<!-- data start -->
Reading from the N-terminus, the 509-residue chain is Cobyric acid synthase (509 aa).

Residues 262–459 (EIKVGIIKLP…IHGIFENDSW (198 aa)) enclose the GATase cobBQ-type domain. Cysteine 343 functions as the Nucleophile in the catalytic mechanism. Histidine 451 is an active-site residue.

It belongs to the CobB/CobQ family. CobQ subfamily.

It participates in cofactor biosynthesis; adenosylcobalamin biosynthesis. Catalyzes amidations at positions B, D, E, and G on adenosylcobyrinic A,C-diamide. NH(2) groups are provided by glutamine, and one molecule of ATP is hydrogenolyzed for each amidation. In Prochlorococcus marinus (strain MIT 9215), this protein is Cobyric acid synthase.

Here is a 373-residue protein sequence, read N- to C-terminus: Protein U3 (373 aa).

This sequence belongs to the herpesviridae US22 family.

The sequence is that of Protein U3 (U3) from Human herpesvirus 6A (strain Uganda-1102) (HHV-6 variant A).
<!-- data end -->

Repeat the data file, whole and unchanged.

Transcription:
Reading from the N-terminus, the 509-residue chain is Cobyric acid synthase (509 aa).

Residues 262–459 (EIKVGIIKLP…IHGIFENDSW (198 aa)) enclose the GATase cobBQ-type domain. Cysteine 343 functions as the Nucleophile in the catalytic mechanism. Histidine 451 is an active-site residue.

It belongs to the CobB/CobQ family. CobQ subfamily.

It participates in cofactor biosynthesis; adenosylcobalamin biosynthesis. Catalyzes amidations at positions B, D, E, and G on adenosylcobyrinic A,C-diamide. NH(2) groups are provided by glutamine, and one molecule of ATP is hydrogenolyzed for each amidation. In Prochlorococcus marinus (strain MIT 9215), this protein is Cobyric acid synthase.

Here is a 373-residue protein sequence, read N- to C-terminus: Protein U3 (373 aa).

This sequence belongs to the herpesviridae US22 family.

The sequence is that of Protein U3 (U3) from Human herpesvirus 6A (strain Uganda-1102) (HHV-6 variant A).